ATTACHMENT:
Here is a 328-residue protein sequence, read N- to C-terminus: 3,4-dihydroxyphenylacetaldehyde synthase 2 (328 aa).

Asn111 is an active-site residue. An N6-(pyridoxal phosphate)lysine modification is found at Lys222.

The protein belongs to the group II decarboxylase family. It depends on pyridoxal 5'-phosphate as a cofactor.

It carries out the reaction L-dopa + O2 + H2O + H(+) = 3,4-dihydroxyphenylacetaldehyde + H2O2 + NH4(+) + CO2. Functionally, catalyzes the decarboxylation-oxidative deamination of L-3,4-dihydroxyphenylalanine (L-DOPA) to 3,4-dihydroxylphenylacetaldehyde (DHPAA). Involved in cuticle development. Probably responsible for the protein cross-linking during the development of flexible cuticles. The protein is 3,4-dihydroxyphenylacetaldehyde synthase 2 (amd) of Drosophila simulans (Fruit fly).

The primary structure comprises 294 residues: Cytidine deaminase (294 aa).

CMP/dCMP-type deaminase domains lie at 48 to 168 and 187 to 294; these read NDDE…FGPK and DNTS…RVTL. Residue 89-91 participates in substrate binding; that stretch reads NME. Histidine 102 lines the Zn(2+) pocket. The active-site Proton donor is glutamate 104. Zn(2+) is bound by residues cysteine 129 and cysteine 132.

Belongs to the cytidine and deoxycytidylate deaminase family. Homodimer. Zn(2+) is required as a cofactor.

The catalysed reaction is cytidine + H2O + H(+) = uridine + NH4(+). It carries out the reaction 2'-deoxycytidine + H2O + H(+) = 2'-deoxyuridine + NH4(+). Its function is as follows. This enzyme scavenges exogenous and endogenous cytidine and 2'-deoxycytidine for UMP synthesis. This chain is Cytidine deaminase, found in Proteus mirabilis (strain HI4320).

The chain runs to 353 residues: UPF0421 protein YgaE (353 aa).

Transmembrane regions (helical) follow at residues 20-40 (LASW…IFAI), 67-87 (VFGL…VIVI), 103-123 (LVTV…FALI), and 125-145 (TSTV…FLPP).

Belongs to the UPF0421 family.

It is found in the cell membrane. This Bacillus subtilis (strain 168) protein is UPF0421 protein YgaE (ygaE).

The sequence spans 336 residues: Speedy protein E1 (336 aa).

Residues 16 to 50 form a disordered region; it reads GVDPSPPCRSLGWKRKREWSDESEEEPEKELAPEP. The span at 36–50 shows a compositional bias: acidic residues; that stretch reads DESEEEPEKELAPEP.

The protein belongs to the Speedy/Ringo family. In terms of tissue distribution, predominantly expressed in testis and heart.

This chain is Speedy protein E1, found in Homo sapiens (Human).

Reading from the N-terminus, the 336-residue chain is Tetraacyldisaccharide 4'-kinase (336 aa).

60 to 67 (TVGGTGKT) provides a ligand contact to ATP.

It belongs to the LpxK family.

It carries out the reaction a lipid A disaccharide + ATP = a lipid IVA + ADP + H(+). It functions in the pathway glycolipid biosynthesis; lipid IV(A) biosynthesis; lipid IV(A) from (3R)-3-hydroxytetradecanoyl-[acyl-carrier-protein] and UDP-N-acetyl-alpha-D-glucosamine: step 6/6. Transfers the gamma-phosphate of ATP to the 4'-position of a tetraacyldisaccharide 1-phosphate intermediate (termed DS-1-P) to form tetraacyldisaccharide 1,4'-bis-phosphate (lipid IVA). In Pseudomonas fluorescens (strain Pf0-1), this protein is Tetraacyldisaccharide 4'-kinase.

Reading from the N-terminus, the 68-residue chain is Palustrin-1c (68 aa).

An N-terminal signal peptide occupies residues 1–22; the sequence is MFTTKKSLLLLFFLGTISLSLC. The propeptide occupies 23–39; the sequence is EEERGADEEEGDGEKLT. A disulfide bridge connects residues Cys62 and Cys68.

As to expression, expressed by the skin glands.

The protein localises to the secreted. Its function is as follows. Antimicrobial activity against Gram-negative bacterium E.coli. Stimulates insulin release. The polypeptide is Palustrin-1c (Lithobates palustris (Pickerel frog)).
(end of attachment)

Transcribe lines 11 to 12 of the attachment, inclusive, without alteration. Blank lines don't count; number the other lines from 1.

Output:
Belongs to the UPF0421 family.

It is found in the cell membrane. This Bacillus subtilis (strain 168) protein is UPF0421 protein YgaE (ygaE).